The Aga Khan Award for Architecture (AKAA) is an architectural prize established by Aga Khan IV in 1977. It aims to identify and reward architectural concepts that successfully address the needs and aspirations of Muslim societies in the fields of contemporary design, social housing, community development and improvement, restoration, reuse and area conservation, as well as landscape design and improvement of the environment.
- 1 Prize
- 2 History
- 3 Award process
- 4 Promotion
- 5 Award cycles
- 5.1 First (1978–1980)
- 5.2 Second (1981–1983)
- 5.3 Third (1984–1986)
- 5.4 Fourth (1987–1989)
- 5.5 Fifth (1990–1992)
- 5.6 Sixth (1993–1995)
- 5.7 Seventh (1996–1998)
- 5.8 Eighth (1999–2001)
- 5.9 Ninth (2002–2004)
- 5.10 Tenth (2005–2007)
- 5.11 Eleventh (2008–2010)
- 5.12 Twelfth (2011–2013)
- 5.13 Thirteenth (2014–2016)
- 5.14 Fourteenth (2017–2019)
- 6 See also
- 7 References
- 8 Sources
- 9 Further reading
- 10 External links
The Aga Khan Award for Architecture is presented in three-year cycles and has a monetary prize totalling US$1 million that is shared by multiple winning projects. It recognizes projects, teams, and stakeholders in addition to buildings and people.
The Chairman's Award is given in honour of accomplishments that fall outside the mandate of the Master Jury. It recognises lifetime achievements of individuals and has been presented four times: in 1980 to Egyptian architect and urban planner Hassan Fathy, in 1986 to Iraqi architect and educator Rifat Chadirji, in 2001 to Sri Lankan architect Geoffrey Bawa, and in 2010 to historian of Islamic art and architecture Oleg Grabar.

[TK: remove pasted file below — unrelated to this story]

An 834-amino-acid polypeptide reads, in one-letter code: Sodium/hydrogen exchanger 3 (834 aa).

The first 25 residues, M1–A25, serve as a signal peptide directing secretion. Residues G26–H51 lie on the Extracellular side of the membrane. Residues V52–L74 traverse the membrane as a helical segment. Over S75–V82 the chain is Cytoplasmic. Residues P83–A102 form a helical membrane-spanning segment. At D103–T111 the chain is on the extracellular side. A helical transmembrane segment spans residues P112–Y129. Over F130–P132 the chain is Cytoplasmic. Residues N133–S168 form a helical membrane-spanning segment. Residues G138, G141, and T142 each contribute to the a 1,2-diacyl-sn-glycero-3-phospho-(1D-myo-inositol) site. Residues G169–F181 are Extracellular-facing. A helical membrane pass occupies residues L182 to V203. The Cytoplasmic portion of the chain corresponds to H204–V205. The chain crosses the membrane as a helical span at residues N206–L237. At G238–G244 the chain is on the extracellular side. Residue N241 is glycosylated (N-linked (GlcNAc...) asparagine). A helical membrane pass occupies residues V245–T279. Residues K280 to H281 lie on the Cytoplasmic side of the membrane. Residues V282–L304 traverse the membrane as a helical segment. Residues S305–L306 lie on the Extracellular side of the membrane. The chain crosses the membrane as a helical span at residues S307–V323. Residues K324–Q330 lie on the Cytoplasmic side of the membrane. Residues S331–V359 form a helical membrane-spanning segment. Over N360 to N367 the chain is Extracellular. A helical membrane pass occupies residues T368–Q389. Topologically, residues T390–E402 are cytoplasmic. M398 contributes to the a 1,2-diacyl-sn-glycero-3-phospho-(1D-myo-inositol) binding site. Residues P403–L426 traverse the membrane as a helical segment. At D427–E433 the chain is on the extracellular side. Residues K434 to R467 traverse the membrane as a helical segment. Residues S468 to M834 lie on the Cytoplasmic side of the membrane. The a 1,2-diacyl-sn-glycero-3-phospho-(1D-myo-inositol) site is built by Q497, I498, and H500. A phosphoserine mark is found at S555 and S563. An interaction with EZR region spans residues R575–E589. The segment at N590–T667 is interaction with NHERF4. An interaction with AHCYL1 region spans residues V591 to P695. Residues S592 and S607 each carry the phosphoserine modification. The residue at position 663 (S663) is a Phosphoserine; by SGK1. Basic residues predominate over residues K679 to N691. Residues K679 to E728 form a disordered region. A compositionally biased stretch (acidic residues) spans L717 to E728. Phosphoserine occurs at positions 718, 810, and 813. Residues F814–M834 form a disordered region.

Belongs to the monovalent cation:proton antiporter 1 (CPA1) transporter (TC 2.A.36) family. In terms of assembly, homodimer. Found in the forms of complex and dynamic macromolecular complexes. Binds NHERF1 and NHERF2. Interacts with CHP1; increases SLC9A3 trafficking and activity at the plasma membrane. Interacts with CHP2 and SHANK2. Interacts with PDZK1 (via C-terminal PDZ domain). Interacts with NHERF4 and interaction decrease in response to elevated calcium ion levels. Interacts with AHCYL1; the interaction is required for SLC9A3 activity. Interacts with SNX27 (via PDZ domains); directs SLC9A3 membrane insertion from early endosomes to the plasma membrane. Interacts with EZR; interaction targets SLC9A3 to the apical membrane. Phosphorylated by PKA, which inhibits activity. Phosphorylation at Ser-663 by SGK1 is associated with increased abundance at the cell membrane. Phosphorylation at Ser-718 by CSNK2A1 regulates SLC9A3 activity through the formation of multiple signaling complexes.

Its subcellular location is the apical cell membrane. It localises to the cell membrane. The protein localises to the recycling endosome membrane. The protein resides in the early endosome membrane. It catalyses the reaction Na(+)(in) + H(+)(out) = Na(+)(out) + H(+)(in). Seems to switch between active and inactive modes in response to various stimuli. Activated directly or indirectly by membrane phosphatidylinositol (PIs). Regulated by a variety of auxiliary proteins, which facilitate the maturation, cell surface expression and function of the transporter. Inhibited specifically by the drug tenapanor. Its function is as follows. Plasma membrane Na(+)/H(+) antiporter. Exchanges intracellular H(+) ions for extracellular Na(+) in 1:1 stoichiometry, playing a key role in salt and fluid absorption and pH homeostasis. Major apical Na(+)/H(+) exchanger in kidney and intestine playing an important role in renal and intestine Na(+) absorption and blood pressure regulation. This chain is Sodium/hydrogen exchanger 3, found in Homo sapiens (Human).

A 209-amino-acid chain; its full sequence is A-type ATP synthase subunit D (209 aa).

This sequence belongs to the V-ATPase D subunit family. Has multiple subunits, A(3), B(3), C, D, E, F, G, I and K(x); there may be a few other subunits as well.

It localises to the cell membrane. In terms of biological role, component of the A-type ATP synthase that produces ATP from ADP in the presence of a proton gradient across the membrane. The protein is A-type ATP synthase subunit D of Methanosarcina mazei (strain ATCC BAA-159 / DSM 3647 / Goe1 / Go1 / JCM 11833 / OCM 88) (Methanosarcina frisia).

Prince Karim Aga Khan IV established the Aga Khan Award for Architecture in 1977. At the time, very few architectural prizes of international scope existed. It has been noted that the award emerged from "the Aga Khan's sadness at the state of architecture in the Islamic world of the 1970s", and his conviction of the importance that the built environment holds in shaping a society's quality of life.
Twenty years earlier, upon inheriting the seat of Imamat of the Shia Ismaili Muslims, the Aga Khan had become responsible for the wellbeing of the Ismaili community, which mostly live in the developing countries of Asia, Africa and the Middle East. He was concerned at the absence of design thinking that could respond to specific challenges in those parts of the world.